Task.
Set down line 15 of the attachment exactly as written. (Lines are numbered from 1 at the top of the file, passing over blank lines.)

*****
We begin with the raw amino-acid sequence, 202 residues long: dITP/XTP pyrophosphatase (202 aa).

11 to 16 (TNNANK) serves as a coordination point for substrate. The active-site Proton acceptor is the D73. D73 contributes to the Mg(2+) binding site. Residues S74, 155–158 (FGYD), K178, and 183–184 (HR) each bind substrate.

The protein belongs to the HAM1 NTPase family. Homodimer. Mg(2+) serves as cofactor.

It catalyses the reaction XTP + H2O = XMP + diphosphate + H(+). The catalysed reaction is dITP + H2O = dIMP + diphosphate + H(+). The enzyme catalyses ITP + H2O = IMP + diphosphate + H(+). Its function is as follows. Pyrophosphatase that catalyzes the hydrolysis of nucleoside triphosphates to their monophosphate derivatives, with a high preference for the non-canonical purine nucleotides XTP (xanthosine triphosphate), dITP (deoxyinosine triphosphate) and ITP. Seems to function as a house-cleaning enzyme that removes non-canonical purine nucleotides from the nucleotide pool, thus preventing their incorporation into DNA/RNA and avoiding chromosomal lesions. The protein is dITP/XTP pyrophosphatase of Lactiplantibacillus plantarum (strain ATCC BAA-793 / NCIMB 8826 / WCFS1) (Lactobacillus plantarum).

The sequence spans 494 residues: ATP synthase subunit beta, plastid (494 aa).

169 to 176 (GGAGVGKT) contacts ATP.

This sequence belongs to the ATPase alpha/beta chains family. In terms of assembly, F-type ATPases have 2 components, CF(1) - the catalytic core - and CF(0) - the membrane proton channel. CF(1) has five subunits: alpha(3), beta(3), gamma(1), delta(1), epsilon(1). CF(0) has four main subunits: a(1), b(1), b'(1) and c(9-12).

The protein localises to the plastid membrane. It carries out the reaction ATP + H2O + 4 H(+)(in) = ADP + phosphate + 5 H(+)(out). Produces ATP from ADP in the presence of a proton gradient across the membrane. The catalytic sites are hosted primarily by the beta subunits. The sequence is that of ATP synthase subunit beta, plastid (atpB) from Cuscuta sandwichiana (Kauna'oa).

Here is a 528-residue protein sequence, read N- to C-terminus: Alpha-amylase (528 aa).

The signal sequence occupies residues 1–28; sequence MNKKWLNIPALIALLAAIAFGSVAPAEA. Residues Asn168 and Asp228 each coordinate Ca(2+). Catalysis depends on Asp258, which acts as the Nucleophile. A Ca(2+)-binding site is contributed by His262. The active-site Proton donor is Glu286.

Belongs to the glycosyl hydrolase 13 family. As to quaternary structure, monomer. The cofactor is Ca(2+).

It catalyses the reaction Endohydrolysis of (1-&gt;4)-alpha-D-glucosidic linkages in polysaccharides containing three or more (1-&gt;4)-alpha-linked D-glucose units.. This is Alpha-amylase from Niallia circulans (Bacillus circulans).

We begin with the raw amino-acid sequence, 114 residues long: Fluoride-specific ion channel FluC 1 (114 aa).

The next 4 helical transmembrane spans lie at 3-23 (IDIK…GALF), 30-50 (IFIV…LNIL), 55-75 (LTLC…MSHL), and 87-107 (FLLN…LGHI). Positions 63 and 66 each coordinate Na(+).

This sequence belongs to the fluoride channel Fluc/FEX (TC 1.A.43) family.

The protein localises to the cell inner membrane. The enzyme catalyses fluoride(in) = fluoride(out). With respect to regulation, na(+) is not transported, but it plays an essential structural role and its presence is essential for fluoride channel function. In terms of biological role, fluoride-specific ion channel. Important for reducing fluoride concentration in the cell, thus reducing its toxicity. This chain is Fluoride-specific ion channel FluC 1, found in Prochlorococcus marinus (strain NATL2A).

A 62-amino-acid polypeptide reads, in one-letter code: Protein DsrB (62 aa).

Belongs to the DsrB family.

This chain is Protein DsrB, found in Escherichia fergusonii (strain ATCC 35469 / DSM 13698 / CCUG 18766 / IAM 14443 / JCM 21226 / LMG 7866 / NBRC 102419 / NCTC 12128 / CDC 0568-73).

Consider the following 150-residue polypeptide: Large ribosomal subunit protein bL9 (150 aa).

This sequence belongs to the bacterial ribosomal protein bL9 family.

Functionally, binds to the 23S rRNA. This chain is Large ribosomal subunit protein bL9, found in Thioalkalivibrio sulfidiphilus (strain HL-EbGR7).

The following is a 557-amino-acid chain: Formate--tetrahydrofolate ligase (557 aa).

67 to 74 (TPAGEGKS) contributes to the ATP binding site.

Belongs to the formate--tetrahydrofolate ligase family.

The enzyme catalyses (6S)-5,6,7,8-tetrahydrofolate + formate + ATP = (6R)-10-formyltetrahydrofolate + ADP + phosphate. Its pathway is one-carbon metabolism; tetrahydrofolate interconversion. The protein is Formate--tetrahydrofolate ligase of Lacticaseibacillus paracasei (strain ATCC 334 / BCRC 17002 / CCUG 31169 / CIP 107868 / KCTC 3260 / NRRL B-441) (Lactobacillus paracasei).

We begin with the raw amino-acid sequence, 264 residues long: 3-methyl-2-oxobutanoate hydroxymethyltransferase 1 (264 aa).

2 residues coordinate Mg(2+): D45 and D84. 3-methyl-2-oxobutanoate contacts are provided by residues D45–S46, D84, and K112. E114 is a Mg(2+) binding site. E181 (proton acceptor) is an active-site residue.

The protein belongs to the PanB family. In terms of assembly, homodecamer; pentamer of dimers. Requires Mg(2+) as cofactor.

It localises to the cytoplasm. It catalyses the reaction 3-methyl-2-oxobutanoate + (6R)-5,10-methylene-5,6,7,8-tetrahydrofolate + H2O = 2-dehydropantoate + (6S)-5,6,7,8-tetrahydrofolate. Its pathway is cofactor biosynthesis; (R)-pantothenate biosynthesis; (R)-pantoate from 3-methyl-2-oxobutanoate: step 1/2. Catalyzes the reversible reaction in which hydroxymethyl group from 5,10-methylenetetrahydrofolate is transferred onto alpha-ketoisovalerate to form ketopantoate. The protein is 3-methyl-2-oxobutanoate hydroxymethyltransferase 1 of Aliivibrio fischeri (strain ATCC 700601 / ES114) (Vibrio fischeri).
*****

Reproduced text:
This sequence belongs to the fluoride channel Fluc/FEX (TC 1.A.43) family.